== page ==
A Lithuanian community homestead established 60 years ago by Lithuanian expatriates in Headley Park near London – a plot of land with a hotel and a lake – has now been taken over for debt and closed. The farmhouse, valued at around several million pounds, will be sold.
A Lithuanian homestead in Headley Park, near London, founded 60 years ago by Lithuanian emigrants – a plot of land with a hotel and a lake – has been taken over for debt and closed these days. The farmhouse, valued at around several million pounds, will be sold.
Some of the community blames poor management and drunken compatriots who have start the porridge, while others believe that it was simply in the interest of some to ruin the oasis of Lithuanian identity.
Zita Čepaitė, the suspended chairwoman
Zita Čepaitė, the suspended chairwoman of the Lithuanian Community of the United Kingdom (JKLB), claimed to Lietuvos žinios that the debts of the company that manages the Lithuanian Garden now amount to about 400,000 pounds .The JKLB owns 52% of the shares in the company that manages the Lithuanian Garden, the rest are owned by the Lithuanian Social and Sports Club, private individuals, and the Lithuanian Nation’s Fund, which is based in the USA.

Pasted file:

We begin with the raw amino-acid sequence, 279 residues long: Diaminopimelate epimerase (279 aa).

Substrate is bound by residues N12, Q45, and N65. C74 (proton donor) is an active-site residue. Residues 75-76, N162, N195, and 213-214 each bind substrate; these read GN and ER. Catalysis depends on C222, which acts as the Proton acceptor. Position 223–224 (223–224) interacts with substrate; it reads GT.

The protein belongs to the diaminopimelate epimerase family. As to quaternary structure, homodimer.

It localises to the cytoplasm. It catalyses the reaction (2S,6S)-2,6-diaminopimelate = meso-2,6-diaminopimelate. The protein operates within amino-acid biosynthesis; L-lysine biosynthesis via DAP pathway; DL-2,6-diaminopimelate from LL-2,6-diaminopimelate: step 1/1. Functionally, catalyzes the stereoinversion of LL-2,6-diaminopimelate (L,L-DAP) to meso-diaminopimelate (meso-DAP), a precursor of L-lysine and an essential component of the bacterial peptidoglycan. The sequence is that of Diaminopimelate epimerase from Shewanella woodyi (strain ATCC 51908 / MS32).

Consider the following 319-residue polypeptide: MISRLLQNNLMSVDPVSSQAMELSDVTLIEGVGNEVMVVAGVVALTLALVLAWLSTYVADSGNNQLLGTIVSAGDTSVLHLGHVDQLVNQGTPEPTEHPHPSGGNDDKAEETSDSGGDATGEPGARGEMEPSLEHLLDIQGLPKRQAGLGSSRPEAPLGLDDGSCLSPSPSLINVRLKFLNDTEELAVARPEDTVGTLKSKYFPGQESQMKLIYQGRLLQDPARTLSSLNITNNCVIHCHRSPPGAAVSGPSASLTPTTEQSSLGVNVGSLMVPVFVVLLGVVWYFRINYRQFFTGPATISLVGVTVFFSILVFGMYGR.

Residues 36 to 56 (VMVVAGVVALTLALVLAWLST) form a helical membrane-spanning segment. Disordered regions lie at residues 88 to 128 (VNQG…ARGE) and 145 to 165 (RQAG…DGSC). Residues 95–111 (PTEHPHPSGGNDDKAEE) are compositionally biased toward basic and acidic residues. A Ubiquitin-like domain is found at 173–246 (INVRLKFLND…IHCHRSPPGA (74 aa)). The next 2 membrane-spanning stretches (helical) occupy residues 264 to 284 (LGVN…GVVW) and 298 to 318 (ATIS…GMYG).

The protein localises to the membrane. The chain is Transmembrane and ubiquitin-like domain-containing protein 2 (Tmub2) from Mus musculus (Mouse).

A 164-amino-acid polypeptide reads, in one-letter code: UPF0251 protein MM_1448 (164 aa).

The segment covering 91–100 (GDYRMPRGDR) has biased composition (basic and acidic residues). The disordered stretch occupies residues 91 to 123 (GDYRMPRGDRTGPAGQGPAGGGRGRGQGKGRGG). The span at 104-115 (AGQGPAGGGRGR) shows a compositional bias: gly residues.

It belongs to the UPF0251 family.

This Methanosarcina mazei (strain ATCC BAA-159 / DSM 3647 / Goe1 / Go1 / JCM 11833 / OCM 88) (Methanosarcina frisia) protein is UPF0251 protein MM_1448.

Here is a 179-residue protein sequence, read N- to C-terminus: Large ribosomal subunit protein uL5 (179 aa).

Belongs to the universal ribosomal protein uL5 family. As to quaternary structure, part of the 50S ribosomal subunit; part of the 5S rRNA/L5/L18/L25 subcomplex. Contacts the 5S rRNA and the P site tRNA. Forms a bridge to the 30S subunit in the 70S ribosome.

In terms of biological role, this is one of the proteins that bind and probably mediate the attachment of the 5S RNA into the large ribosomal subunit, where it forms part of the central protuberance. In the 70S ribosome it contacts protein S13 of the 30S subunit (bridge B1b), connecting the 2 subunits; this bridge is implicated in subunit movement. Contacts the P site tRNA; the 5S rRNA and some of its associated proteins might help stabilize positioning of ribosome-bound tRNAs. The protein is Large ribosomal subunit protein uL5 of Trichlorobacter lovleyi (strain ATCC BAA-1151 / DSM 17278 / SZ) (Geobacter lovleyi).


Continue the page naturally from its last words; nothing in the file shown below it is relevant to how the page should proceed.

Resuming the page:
Artūras Indriūnas managed the Lithuanian Homestead
Artūras Indriūnas, a member of the JKLB, who managed the Lithuanian Homestead for several months in 2013, told the daily that when he was at the helm of the hotel, the turnover of the establishment was between 460,000 and 500,000 pounds per year. He supposed that 27 000 pounds of debts had been paid off in a month and a half and that it was planned that they would disappear within a certain time.
Improving the situation of the Homestead
In order to improve the situation of the Homestead, the administration and management of the Homestead has been transferred to LSSK Limited, a company with no shareholders, as of 15 November , which means that all profits will be reinvested in the upkeep of the Homestead or given to the community. The real estate – buildings and land – remains the property of the LHS (Lithuanian Home Society).
The priority for LSSK, the company that has now taken over the management of the Homestead, is to pay off the accumulated debts and make the business profitable. There is hope that the Homestead can survive and maintain the purpose for which it was purchased – to be a place of both community celebration and relaxation in nature for hard-working Lithuanian families. But this will only be possible if everyone has the goodwill to support the future of the Homestead.